Suffering and evil in the light of Christ    (E.J.Tyler)

On Fridays we remember the sufferings of Christ. Thinking of our Lord’s sufferings, let us think of the meaning of human suffering. Suffering is very commonly seen as unjust and without meaning. For instance, many very intelligent philosophers assert that a child born with great disabilities has no meaning in life. Is there any way we can gain a view of the bigger picture? Well, for this it can be helpful to look at a big canvass - some world event of tragic proportions and notice the sequence of events that at times results.

Let us take an example of this on a grand scale. The last week of 2004 was filled with the immense tragedy of the earthquake under the sea that caused such a vast loss of life in Asia. Among other things it provoked a debate in the papers - for instance, in the Sydney Morning Herald - as to the very existence of God. If there is a God, he must be almighty and all-loving. But if God allows such a thing, how could he be loving? Or, if he cannot stop it, how can he be all-powerful? Now of course, we cannot understand why God allowed such a thing to happen, because of the limitations of our minds. God’s reasons are far beyond our capacity.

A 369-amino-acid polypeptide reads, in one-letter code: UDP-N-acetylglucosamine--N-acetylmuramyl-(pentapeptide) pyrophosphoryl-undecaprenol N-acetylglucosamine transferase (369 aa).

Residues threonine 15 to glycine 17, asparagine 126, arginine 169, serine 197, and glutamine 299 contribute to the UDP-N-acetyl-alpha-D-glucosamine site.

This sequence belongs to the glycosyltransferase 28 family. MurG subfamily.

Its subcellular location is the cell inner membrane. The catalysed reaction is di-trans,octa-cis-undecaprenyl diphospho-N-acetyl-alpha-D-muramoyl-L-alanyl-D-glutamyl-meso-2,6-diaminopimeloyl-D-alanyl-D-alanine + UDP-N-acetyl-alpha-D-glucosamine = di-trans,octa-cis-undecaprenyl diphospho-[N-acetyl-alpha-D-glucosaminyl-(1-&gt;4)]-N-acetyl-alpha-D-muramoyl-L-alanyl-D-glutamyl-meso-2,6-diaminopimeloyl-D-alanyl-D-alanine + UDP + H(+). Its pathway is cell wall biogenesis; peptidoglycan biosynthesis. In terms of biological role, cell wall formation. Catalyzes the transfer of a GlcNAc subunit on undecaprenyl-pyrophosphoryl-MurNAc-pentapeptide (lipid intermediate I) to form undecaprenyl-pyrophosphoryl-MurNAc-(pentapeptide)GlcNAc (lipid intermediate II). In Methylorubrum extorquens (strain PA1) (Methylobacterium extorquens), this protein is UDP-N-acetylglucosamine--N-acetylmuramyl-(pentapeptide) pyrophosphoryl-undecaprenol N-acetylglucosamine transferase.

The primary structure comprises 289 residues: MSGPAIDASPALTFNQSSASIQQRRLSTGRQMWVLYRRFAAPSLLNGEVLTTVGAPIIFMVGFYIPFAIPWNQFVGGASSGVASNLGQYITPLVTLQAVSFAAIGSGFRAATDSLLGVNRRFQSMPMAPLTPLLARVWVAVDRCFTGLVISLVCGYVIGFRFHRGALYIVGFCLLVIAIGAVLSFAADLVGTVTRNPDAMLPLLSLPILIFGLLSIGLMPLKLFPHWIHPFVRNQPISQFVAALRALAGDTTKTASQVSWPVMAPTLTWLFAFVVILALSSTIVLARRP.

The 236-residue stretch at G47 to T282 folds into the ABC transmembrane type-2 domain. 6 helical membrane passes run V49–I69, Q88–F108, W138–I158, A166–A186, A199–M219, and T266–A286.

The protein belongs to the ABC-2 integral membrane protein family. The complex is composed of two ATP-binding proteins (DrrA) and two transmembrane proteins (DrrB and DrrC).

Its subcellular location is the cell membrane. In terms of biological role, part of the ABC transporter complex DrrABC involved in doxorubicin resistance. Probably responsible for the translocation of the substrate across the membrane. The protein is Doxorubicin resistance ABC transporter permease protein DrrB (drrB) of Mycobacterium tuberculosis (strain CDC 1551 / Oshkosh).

But before we consider this, let us remember what God has revealed as to the reason why evil entered the world. It did not come from God. St Paul says that sin entered the world through one man and with sin death, and death has spread to the whole human race. So everything that has any connection with death as we know it ultimately, mysteriously, somehow, springs from man’s sin. Somehow the immense and perennial disharmony between man and his world derives from sin, man’s original sin. How this is so, is not revealed to us.